Tokyo, Japan


Milan-based architect Matteo Thun strives to “respect the soul of a place.” So when the German fashion giant Hugo Boss tapped him to design a new concept shop that would showcase all of its tony brands within a gutted former food market in New York City’s Meatpacking District, he developed a program influenced by the site’s gritty past and urban locale. Thun’s design for the store also reflects the corporate image he began crafting with his architecture in 2006 for the Switzerland-based headquarters of the company’s Strategic Business unit. There, he devised a daylight-filled, low-lying building that nestles into a bucolic setting—its glazed curtain wall enveloped by a wooden latticelike “super” structure evocative of the surrounding vineyards.

Wilkhahn Japan

Once upon a time there were two German brothers-in-law, Christian Wilkening and Friedrich Hahne, who founded

a furniture factory at the edge of a forest. For years their modest venture crafted high-quality wood chairs, until war intervened and the carpenters had to close shop. Fortunately, the founders’ sons brought the firm back to life and over time grew it into the high-end office-furniture manufacturer that bears a composite of their family names. To celebrate the German company’s 100th anniversary in 2007, the Tokyo-based subsidiary, Wilkhahn Japan, decided to upgrade its headquarters. Though palatial in comparison with its previous location, the new place was as dark as the Black Forest. But thanks to Tokyo-based Noiz Architects, this story has a happy ending.

Facing an internal courtyard, the 6,351-square-foot space sits on the third floor of a design-oriented commercial building in the heart of the city—a common condition in Tokyo, where the demand for street frontage far exceeds the supply. Aside from an angled plate-glass entrance, it is essentially devoid of windows and natural light. Yet this deficit did not faze the architects. Envisioning sunshine streaming down between trees, they created a lighting scheme meant to mimic clusters of the sun’s rays, and used the contrast of light and dark to differentiate the main programmatic components: a display gallery, corporate offices, and a fully functioning conference room.

To organize the cavernous interior, the architects first devised a modular system derived from standard Japanese construction measurements, a technique that Noiz principal Keisuke Toyoda perfected during his four-year stint working for Tadao Ando. For Wilkhahn Japan, this entailed blanketing the floor plane with a 2-foot (.6 m) grid and establishing a virtual ceiling plane 8 feet (2.4 m) from the ground. Suggested by soffit edges and paint-color changes, this imaginary line divides the orderly cosmos of chairs and tables arranged neatly below from the snarl of exposed pipes and ducts lurking in semidarkness above. “Horizontality is the given nature of this space and also its preexisting condition,” explains Toyoda.

To expand the room vertically without denying its innate character, the architects created five “courtyards” that fit neatly within the plan coordinates but transcend the implied overhead boundary. Lit from above, each boxy volume seems magically open to the sky. Measuring 1,744 square feet, the largest contains the conference room. Intended for meetings with visitors and clients as well as staff use, it had to be enclosed with glass to limit sound transmission, and equipped with roll screens for visual privacy. Adorned with a subtle imprint of beech trees, the shades descend in unison, turning the meeting room into an artificial forest clearing bathed in man-made sunlight. The only other glass walls sequester the office zone at the rear of the room.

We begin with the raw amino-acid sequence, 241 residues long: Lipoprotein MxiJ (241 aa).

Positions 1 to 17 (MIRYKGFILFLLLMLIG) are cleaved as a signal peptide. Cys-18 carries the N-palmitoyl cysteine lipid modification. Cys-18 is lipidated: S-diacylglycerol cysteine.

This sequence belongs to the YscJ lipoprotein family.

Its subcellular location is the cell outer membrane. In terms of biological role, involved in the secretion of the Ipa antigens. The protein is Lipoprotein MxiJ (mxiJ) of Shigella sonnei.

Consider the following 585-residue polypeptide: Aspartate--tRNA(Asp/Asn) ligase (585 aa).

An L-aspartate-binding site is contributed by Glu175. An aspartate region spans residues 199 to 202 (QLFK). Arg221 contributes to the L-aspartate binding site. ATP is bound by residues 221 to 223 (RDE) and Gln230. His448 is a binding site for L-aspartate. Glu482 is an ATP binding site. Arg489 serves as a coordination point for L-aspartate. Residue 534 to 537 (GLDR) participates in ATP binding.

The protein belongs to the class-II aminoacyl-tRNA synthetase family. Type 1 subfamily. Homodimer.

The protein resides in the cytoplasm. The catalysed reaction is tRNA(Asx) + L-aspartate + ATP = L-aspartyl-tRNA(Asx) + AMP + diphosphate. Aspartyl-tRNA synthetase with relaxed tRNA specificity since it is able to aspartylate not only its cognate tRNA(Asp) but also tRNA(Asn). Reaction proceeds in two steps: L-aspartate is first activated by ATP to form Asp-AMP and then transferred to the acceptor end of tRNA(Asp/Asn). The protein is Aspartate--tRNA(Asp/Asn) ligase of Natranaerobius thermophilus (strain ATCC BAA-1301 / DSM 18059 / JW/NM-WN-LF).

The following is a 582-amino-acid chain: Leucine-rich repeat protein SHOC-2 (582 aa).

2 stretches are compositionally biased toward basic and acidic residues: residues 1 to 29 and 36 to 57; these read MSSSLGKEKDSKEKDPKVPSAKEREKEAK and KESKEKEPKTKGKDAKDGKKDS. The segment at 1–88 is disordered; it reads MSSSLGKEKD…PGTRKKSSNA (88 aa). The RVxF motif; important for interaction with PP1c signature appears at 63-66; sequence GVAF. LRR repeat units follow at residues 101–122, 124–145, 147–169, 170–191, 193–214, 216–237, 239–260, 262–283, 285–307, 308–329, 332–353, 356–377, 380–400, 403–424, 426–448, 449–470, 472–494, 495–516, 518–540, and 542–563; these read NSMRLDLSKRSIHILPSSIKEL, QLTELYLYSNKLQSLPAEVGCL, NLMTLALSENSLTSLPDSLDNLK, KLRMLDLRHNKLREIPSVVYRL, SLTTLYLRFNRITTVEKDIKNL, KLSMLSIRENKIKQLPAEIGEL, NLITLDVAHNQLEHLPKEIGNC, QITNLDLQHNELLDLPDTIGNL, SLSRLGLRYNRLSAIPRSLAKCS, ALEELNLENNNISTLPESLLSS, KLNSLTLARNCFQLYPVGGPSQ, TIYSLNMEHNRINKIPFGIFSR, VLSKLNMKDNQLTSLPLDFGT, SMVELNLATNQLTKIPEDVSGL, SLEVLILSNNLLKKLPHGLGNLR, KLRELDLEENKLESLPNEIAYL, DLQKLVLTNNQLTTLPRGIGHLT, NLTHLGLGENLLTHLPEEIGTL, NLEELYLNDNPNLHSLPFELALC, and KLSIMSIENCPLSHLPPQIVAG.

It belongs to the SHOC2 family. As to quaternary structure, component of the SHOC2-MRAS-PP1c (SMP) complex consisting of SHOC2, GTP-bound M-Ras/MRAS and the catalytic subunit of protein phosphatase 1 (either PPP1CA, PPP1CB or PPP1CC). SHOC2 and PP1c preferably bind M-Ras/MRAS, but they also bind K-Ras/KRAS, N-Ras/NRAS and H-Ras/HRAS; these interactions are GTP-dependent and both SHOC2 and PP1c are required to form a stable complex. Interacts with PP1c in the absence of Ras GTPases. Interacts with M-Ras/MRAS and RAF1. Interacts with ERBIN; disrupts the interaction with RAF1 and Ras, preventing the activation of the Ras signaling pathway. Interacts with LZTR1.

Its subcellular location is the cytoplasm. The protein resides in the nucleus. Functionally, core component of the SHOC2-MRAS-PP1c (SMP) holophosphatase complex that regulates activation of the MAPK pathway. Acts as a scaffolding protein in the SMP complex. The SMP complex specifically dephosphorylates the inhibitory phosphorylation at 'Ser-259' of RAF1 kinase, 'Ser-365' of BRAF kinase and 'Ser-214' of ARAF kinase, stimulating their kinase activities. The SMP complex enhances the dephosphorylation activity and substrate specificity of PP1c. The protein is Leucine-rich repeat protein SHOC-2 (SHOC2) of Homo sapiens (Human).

The centerpiece of the entire composition, the conference room glows with an intensity ranging from 800 to 1,500 lux thanks to its dual lighting systems: fluorescent tube fixtures in the middle and track-mounted metal-halide lamps concealed by a dropped soffit at the perimeter. Encased in reflective boxes, the latter mainly brighten the ceiling but also illuminate the work surface below, while the track-mounted fixtures direct their narrow beams only on the band of white gravel marking the edge of the conference-area floor. Handpicked by Noiz employees during a company outing in the country, the rocks shimmer under the spell of the bright light.

By comparison, the levels of illumination in the surrounding gallery are diffuse and, ranging from 300 to 500 lux, relatively dark. While track-mounted spotlights focus attention on the displayed products, large, bucket-shaped metal-halide lamps provide ambient light. Distributed evenly around the gallery, the fixtures’ glass bottoms appear coplanar with the invisible ceiling. Normally recessed, each one is wrapped with a steel cylinder that conceals its inner workings and imparts a clean, functional look consistent with the über Minimal Wilkhahn aesthetic.

To present Wilkhahn’s furnishings with precision, the architects opted for whiter-than-white light throughout the project—choosing lamps with color temperatures above 5,000 Kelvin that mimic the midday sun. But the absence of pigment is not limited to illumination. “We tried to erase the color of the architecture as much as possible,” says Toyoda. Against the backdrop of a monochromatic material palette—black and white paint, gray carpet and concrete-resin floor, and slivers of stainless steel to mask the glass walls’ green edges—they hoped that the hues of Wilkhahn’s products would really shine.

This sensitive approach meant Noiz had to lower the volume on its own dynamic design sensibility. A reference to an appreciation of new musical forms, the firm name is a reminder to look anew, says Toyoda, who founded the firm with his wife Jia-Shuan Tsai in 2006. Yet even muted, the architecture shows Wilkhahn in a new light.